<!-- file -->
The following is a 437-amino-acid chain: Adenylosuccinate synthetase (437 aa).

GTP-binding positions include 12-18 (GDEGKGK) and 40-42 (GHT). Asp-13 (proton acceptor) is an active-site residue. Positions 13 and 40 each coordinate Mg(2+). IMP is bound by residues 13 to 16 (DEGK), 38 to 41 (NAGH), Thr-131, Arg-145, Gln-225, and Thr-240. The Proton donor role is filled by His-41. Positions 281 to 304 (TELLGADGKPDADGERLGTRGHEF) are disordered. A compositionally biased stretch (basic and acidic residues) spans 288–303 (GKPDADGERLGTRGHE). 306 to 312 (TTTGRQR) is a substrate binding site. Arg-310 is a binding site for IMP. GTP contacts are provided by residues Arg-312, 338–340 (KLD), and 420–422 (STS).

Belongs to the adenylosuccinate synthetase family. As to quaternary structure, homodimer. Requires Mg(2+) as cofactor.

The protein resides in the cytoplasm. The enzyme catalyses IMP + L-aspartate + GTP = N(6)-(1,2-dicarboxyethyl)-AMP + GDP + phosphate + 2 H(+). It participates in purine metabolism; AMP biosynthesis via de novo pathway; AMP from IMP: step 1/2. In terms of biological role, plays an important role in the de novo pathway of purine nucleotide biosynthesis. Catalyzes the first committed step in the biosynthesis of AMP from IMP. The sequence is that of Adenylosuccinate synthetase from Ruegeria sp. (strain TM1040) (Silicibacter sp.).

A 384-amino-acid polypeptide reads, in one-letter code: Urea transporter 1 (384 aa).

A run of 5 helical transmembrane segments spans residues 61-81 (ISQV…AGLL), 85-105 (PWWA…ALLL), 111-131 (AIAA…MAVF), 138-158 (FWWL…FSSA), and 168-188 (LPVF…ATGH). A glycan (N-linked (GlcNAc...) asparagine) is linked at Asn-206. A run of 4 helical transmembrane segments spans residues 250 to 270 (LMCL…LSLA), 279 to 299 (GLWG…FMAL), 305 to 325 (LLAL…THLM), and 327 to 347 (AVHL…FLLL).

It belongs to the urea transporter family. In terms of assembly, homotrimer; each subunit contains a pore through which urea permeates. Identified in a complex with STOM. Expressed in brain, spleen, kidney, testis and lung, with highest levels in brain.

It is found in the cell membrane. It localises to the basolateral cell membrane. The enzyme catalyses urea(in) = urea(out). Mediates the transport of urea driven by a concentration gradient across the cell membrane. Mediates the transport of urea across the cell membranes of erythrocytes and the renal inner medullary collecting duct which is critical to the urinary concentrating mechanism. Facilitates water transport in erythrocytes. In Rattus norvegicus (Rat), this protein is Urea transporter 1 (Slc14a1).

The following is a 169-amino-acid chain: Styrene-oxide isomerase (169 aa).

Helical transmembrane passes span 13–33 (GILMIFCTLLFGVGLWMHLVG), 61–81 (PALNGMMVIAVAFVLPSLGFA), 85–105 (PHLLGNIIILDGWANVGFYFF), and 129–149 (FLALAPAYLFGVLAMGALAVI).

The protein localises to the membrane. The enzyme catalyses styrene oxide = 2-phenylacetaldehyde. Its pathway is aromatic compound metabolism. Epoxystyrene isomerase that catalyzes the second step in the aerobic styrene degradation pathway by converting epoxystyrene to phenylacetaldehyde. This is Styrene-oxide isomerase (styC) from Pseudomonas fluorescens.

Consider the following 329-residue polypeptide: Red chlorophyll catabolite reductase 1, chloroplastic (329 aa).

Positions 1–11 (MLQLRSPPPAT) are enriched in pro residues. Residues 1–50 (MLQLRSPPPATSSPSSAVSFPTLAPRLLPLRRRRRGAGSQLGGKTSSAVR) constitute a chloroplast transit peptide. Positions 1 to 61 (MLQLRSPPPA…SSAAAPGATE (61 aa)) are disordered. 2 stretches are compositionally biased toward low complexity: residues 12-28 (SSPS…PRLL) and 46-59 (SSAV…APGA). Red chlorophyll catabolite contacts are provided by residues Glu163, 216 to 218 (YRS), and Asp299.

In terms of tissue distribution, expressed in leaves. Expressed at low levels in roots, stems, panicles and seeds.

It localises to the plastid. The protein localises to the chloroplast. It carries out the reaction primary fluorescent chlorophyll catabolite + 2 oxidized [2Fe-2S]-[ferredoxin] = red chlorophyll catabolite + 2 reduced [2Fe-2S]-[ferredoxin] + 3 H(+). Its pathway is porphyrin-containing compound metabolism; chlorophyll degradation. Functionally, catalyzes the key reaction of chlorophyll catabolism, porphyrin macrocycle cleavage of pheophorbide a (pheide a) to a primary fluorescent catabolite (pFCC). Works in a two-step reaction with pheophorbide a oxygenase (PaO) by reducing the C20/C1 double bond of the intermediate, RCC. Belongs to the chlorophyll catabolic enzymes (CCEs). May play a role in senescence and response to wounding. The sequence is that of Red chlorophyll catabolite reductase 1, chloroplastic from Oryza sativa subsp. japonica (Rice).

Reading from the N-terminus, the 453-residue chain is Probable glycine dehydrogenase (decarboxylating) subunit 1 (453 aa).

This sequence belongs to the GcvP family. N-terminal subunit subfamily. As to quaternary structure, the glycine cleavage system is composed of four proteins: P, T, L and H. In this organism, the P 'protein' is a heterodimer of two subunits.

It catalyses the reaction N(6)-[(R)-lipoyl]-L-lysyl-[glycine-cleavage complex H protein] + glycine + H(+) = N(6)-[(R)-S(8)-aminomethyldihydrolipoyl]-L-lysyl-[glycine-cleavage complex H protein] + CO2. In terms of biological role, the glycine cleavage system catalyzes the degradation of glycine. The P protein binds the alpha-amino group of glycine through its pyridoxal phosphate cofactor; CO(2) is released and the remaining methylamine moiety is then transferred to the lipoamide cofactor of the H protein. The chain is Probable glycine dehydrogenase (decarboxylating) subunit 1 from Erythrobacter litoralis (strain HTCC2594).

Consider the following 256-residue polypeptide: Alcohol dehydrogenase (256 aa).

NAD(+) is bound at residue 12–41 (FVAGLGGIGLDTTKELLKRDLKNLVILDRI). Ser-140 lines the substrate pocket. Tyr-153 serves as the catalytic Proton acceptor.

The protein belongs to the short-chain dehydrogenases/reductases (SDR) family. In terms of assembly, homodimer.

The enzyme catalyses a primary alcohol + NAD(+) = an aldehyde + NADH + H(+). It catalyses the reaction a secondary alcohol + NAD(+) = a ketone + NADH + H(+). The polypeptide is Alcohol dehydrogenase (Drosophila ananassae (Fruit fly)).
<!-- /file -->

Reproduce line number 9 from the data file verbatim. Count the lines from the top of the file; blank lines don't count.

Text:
The following is a 169-amino-acid chain: Styrene-oxide isomerase (169 aa).